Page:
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Let $f: [0, \infty) \to \mathbb{R}$ be continuous and bounded and let $K$ be a Hausdorff compactification of $[0, \infty)$ such that $f$ has an extension to a continuous function $F$ on $K$. As an example, if $f(x) = \arctan(x)$ we can take the one-point-compactification $[0, \infty]$ and set $F(\infty) := \frac{\pi}{2}$.

If $f(x) = \sin(x)$ then what is the minimal Hausdorff compactification $K$ of $[0, \infty)$ on which $f$ has a continuous extension? (Is it the Closed Topologist's Sine Curve?) The Stone-Cech compactification is the largest one (up to equivalence).

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  • $\begingroup$ You asked your question more than two years ago, so perhaps you are no longer interested in that subject area. But could you define what the "minimal compactification" should be? $\endgroup$ – Paul Frost Dec 9 '18 at 9:36
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Take $f(x) = \frac{x}{1+x}: X = [0,\infty) \rightarrow [0,1]$, which is an embedding and $g(x) = \sin(x): [0,\infty) \rightarrow [-1,1]$.

Then $h= (f,g): X \rightarrow [0,1] \times [-1,1]$ is continuous (defined by $h(x) = (f(x),g(x)))$ and as it separates points and closed sets, $h$ is a homeomorphism from $X$ onto $h[X]$ and $g$ can be extended from $\overline{h[X]}$ by the second projection onto $[-1,1]$. So $(\overline{h[X]},h)$ is a compactification that extends the $\sin(x)$ function.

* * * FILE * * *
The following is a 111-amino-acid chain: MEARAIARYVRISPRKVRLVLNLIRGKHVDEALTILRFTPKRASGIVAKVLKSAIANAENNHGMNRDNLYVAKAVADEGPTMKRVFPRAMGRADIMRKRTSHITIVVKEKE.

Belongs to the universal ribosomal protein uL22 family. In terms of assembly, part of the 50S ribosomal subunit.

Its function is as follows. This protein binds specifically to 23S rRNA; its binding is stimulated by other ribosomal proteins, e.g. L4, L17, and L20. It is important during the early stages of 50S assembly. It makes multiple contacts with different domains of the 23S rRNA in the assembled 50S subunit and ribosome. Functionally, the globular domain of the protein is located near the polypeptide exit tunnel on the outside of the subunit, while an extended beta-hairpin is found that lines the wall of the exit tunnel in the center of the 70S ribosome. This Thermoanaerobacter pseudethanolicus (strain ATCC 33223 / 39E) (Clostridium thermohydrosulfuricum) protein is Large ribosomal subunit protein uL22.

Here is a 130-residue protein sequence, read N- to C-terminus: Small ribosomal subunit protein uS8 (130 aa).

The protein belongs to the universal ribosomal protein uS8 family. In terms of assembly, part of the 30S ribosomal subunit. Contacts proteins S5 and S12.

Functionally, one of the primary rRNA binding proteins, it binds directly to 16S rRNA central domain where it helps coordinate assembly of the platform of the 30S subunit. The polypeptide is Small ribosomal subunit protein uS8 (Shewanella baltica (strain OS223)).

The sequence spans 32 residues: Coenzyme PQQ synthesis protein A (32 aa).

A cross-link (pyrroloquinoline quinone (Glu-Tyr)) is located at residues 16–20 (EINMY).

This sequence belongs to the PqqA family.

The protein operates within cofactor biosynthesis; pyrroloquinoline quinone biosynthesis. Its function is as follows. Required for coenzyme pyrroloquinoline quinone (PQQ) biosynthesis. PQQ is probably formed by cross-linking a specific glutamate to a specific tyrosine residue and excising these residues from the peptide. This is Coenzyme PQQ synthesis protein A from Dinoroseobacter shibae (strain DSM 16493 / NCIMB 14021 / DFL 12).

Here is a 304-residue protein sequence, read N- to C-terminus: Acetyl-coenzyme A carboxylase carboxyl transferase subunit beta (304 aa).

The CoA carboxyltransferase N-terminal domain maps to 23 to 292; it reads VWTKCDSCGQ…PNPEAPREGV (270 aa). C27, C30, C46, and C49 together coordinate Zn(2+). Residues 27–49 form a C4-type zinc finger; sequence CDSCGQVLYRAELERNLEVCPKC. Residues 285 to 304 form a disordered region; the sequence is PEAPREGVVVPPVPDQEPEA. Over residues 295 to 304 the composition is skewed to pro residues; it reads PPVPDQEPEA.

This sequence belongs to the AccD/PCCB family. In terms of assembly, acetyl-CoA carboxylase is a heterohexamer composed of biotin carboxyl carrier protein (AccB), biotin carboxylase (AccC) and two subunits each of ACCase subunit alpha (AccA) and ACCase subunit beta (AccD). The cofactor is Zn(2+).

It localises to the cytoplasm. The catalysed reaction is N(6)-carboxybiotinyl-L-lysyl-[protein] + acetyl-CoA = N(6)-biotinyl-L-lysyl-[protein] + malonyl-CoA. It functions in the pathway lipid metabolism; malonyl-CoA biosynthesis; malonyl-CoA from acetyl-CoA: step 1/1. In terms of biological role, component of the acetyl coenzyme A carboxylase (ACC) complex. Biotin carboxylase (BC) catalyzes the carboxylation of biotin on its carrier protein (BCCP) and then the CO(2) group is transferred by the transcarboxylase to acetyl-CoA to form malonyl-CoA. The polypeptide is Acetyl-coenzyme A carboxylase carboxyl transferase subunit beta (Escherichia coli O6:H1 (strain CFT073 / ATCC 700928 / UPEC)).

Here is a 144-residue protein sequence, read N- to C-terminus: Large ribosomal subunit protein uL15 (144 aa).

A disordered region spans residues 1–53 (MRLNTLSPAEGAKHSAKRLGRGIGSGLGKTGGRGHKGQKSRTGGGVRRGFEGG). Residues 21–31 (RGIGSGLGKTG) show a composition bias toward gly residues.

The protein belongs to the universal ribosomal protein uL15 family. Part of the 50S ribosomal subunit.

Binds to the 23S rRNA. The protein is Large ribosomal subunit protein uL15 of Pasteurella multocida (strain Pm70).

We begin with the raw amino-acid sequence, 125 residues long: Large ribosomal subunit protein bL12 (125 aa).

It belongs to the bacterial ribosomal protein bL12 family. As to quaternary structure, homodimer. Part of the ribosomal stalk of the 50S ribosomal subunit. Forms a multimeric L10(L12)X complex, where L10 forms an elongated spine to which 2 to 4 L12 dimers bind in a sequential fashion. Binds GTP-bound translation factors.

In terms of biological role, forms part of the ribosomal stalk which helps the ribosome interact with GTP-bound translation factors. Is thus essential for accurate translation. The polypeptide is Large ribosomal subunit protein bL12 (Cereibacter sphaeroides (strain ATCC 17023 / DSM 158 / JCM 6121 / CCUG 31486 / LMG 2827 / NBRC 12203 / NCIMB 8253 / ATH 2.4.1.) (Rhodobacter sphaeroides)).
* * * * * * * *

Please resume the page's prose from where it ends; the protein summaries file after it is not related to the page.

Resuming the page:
I'd wager this is the minimal way to do it (we need the extra function as $\sin(x)$ is not injective), though I cannot offer a proof for now. The technique is quite generally applicable.

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  • $\begingroup$ Doesn't minimality follow from the fact that the extension is injective on the remainder $\overline{h[X]}\setminus h[X]$, because the mapping onto a smaller compactification is a quotient map? $\endgroup$ – Niels J. Diepeveen Jun 29 '16 at 15:54
  • $\begingroup$ So, $\overline{h(X)}$ is homeomorphic to the Closed Topologist's Sine Curve. $\endgroup$ – yadaddy Jun 29 '16 at 16:03
  • $\begingroup$ @yadaddy I think that's correct. $\endgroup$ – Henno Brandsma Jun 29 '16 at 16:23

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